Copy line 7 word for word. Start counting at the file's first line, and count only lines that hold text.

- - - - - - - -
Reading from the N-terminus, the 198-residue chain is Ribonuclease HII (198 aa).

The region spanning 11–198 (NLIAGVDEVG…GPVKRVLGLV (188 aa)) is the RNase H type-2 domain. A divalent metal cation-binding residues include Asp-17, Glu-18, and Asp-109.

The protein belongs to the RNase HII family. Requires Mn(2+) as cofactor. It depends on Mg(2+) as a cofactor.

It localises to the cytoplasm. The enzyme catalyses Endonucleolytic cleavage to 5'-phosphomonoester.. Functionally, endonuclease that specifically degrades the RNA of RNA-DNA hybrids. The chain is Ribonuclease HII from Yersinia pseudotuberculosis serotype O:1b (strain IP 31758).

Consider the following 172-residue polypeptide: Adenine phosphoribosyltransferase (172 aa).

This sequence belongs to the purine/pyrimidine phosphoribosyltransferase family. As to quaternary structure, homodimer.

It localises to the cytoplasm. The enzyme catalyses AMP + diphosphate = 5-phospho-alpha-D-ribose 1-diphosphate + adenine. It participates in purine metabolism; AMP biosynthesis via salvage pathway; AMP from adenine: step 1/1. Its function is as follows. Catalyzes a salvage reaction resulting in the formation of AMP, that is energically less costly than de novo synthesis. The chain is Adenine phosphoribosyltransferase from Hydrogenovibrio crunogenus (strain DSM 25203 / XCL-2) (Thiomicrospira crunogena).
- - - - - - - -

It localises to the cytoplasm. The enzyme catalyses AMP + diphosphate = 5-phospho-alpha-D-ribose 1-diphosphate + adenine. It participates in purine metabolism; AMP biosynthesis via salvage pathway; AMP from adenine: step 1/1. Its function is as follows. Catalyzes a salvage reaction resulting in the formation of AMP, that is energically less costly than de novo synthesis. The chain is Adenine phosphoribosyltransferase from Hydrogenovibrio crunogenus (strain DSM 25203 / XCL-2) (Thiomicrospira crunogena).